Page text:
5 Most Spectacular Colonial Buildings in Saigon
In Saigon, as in Hanoi, the French Imperialist powers of 1858 to 1945 left their mark on the city streets in their flamboyant and imposing architecture. Although French rule in Vietnam lasted less than a hundred years, the colonial power’s lasting impression on the face of the city streets cannot be erased. And why would the people of Saigon want to? The beautiful buildings of the colonial era often reflect a mixing of the styles of the West and the East, resulting in a unique Indo-China architecture today’s residents of Saigon have repurposed for their own enjoyment. The broad tree-lined boulevards of Saigon are the also work of the French as is the city’s Paris Commune Square which just so happens to be the location of almost all of our top five colonial buildings in Saigon.
Notre Dame Basilica
The Notre Dame Basilica is the main cathedral in Saigon and is one of the most famous landmarks in the city. Completed in 1880, the cathedral was constructed to provide religious services for French Catholics residing in Vietnam and was built using bricks and glass imported from France. A smaller replica of the Notre Dame Cathedral in Paris, this neo-Romanesque monument to French Catholicism in Vietnam dominates the Saigon skyline. The two towers of the Basilica are topped with iron spires and the flower gardens at the front of the cathedral are home to a white granite statue of Our Lady of the Peace, sculpted and shipped from Rome. The cathedral is still used for religious services today.
Ho Chi Minh City People’s Committee Building
It’s hard to believe that Ho Chi Minh City’s Committee Building was once a hotel. In fact, it’s hard to believe that it was once a hotel and is now a government building as the majesty and opulence of this building immediately brings to mind a palace. Located just a short walk from Nguyen Hue, this building is the centrepiece of French colonial architecture in Saigon. Formerly the Hotel de Ville de Saigon, this building was designed by French architect Gardes and was in use as a hotel from 1909. Dazzlingly ornate, the People’s Committee building is beautifully illuminated at night and thanks to the yellow-orange colour of its facade is affectionately referred to as The Gingerbread House. The building isn’t open to the public but tourists flock here to have their photograph taken alongside the statue of Uncle Ho that guards the entrance.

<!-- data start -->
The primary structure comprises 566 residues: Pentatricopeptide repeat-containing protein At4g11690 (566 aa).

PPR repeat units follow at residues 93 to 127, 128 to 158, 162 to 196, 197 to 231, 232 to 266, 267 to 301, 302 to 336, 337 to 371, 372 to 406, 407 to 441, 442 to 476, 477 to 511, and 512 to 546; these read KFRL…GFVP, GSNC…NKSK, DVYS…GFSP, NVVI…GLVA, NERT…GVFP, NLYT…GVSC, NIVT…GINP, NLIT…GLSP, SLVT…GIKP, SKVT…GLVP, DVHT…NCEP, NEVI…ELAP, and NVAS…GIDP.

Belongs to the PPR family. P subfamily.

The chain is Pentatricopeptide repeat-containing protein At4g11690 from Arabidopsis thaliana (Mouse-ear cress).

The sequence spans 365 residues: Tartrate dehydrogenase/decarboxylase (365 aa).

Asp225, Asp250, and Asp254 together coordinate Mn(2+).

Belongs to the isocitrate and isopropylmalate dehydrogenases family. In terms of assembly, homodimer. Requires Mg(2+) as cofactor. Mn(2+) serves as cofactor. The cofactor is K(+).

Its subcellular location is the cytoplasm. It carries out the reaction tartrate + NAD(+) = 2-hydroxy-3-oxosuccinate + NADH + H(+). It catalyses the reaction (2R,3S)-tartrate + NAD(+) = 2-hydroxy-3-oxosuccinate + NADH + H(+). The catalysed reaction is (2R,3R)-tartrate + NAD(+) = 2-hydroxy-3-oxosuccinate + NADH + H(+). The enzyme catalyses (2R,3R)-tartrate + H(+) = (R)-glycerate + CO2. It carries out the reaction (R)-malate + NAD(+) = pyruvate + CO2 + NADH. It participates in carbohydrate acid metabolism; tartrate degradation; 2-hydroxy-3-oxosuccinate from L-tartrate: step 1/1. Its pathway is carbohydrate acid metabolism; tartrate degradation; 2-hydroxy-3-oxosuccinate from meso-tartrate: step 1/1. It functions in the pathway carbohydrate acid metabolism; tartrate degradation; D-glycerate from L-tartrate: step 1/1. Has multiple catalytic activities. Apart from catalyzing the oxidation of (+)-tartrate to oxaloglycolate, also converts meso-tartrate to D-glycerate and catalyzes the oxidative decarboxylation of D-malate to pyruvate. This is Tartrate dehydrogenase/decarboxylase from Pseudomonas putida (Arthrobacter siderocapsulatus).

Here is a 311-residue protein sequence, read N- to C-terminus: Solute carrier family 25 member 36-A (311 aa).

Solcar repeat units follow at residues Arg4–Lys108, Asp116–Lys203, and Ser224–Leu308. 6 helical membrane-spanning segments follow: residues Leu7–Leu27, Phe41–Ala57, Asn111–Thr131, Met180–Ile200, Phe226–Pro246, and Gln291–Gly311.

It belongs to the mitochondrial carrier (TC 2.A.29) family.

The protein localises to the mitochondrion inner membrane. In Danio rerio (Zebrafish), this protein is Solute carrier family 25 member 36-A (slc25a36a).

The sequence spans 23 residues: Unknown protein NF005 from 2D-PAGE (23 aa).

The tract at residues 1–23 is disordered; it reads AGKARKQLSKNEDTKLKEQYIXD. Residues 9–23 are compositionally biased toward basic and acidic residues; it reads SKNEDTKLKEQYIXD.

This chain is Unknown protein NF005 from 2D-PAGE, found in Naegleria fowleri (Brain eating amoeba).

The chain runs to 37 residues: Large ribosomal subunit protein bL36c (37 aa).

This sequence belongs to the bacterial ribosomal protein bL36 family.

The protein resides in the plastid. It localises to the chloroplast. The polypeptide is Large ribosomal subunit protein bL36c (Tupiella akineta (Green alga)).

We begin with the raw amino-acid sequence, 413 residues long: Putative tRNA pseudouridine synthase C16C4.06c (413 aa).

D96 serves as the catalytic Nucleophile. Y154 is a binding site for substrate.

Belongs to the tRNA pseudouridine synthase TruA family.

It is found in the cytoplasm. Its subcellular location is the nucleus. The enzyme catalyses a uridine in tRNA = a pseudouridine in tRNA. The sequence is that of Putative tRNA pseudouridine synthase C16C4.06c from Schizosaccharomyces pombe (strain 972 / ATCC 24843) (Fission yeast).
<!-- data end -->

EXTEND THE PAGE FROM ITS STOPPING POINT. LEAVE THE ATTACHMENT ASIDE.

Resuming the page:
Ho Chi Minh Post Office
Another building whose mundane purpose seems completely at odds with its magnificent architecture is the Old Post Office, located just a short walk from the People’s Committee Building. The Post Office was designed by no other than Gustave Eiffel and was completed in 1891. The building is open to the public so if you’re impressed by the striking stature of the building’s exterior, complete with giant clock face and arched windows, then you really must take a look inside. The cavernous vaulted ceilings are offset by the beautifully tiled floors and the walls are adorned with historic maps of Vietnam. The requisite painting of Uncle Ho watches over visitors from the far end of the business hall.
Saigon Opera House
Like Hanoi, Saigon has its own imposing Opera House right in the heart of the city. Watching magisterially over the frantic traffic of Lam Son Square, the Saigon Opera House is now over 115 years old. Designed by Monsieur Ferret Eugene and built in 1897, the Opera House was conceived as a smaller version of the Petite Palais in France. A classic example of European architectural splendour at its most ornate this building has survived Saigon’s tumultuous past as well as various renovations and alterations. A night at the opera is a great excuse to see the Opera House from the inside.
The Continental Hotel
A building with an intriguing literary and cinematic past, the Continental Hotel is where Graham Greene lived while writing his famous book ‘The Quiet American’ and features heavily in the Oscar-winning film Indochine. Said to be the first hotel in Vietnam, the Continental was completed way back in 1880. Like the nearby City Post Office and People’s Committee Building, the Continental Hotel is one of the original and most arresting examples of 19th century French colonial architecture in Saigon. While many of the more infamous parts of the hotel’s interior are no more, the pavement cafe out front is still in existence and still holds much of its original charm.
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